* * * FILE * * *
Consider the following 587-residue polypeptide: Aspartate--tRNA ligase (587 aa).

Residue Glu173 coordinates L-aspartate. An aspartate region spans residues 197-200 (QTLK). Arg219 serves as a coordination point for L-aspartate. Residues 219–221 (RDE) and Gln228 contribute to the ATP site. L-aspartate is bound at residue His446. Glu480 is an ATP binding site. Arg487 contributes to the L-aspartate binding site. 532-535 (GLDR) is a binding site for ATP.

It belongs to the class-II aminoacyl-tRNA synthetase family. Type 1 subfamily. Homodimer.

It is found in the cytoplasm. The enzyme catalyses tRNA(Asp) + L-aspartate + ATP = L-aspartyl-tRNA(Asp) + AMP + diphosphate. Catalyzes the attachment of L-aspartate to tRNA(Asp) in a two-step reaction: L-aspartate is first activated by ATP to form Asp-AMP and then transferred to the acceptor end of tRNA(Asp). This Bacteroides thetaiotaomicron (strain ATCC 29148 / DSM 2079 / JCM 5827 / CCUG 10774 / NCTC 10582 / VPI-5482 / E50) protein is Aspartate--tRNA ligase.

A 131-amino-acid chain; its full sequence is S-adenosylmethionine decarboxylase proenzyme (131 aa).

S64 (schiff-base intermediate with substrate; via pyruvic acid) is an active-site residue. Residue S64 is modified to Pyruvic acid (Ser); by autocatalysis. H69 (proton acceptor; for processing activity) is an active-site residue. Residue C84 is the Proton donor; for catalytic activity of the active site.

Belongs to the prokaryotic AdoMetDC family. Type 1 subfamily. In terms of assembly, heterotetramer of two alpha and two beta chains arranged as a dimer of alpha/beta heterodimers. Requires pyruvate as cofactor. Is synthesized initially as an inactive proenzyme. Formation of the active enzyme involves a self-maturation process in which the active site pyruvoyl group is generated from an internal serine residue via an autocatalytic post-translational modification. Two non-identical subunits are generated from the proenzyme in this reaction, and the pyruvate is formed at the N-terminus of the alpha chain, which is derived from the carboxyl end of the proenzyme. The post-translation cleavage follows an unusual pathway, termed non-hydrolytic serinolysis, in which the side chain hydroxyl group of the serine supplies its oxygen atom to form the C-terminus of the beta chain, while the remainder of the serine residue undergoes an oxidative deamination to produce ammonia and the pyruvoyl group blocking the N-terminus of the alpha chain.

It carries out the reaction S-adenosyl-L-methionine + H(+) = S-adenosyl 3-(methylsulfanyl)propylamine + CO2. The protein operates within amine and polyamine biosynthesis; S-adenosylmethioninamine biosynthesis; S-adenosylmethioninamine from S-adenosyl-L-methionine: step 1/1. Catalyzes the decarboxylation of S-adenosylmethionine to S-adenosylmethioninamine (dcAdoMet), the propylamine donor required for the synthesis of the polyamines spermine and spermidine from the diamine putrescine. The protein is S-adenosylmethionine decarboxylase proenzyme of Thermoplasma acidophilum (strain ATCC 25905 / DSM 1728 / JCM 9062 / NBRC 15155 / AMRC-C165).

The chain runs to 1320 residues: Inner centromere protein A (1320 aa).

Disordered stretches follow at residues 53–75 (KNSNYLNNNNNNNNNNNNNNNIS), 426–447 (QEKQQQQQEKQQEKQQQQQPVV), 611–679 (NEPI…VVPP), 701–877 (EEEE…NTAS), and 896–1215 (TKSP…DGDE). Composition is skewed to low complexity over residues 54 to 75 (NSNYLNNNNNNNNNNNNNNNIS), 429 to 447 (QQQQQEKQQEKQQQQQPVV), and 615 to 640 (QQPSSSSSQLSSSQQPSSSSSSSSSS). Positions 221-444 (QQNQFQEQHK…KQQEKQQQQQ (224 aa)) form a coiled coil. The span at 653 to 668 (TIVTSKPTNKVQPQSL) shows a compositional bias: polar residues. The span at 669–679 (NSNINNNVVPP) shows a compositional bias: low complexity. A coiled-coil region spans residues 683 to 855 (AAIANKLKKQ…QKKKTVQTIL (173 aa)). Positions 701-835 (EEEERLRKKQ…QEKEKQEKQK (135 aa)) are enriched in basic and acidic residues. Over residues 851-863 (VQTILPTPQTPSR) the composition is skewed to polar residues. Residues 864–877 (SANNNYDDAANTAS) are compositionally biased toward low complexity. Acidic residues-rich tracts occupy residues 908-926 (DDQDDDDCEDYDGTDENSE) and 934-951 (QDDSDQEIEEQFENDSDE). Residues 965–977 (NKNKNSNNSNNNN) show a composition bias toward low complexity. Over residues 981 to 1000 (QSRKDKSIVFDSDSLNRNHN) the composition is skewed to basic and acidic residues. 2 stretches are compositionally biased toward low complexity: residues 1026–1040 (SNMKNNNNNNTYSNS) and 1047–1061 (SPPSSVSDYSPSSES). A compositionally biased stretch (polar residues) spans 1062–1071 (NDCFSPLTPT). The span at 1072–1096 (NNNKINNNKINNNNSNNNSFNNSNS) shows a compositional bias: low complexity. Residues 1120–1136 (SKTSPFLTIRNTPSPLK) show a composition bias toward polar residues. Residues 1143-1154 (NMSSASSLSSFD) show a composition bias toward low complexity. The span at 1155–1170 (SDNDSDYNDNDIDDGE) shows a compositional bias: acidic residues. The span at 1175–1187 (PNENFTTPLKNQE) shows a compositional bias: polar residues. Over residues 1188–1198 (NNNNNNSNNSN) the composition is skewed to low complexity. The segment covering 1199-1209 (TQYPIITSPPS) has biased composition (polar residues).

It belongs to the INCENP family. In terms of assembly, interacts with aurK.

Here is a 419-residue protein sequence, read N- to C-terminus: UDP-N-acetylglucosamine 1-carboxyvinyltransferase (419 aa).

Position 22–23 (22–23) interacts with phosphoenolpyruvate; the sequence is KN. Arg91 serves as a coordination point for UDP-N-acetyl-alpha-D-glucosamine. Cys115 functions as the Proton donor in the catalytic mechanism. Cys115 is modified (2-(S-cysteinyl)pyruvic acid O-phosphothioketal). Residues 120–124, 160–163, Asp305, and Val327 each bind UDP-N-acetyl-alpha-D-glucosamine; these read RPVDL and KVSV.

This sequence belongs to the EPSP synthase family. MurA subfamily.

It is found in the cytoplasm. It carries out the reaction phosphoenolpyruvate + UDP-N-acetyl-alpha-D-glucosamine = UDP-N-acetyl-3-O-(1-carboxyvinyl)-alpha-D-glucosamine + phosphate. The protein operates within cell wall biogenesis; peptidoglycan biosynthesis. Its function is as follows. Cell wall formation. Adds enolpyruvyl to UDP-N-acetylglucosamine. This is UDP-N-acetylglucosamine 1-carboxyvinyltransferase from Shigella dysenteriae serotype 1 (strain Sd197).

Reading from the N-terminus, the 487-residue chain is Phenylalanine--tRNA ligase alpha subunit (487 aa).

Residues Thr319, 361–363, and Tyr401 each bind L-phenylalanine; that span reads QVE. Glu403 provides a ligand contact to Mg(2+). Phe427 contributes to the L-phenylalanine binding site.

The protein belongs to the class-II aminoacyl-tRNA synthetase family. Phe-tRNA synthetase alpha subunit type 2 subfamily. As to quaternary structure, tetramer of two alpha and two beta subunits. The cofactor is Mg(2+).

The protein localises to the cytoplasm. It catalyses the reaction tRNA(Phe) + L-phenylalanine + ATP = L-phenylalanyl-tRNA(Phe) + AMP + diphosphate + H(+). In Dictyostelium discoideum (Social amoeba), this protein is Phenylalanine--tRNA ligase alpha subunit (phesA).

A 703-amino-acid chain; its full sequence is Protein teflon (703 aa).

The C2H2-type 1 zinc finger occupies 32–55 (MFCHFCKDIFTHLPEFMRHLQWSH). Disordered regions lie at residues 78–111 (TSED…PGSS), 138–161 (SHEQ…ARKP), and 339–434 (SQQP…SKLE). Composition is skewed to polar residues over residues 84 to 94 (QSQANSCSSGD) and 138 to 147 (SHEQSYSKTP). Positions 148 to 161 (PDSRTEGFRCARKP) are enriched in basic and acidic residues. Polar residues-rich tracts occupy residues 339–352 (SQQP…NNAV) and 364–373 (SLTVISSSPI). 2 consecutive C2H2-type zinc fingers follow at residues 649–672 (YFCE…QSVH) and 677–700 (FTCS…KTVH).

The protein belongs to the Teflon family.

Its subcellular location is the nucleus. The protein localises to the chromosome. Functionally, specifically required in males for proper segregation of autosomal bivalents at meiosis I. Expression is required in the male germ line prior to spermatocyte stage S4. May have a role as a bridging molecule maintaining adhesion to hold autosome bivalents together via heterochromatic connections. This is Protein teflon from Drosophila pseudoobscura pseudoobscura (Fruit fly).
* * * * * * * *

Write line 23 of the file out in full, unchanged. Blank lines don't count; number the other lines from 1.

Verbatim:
Its subcellular location is the nucleus. The protein localises to the chromosome. Functionally, specifically required in males for proper segregation of autosomal bivalents at meiosis I. Expression is required in the male germ line prior to spermatocyte stage S4. May have a role as a bridging molecule maintaining adhesion to hold autosome bivalents together via heterochromatic connections. This is Protein teflon from Drosophila pseudoobscura pseudoobscura (Fruit fly).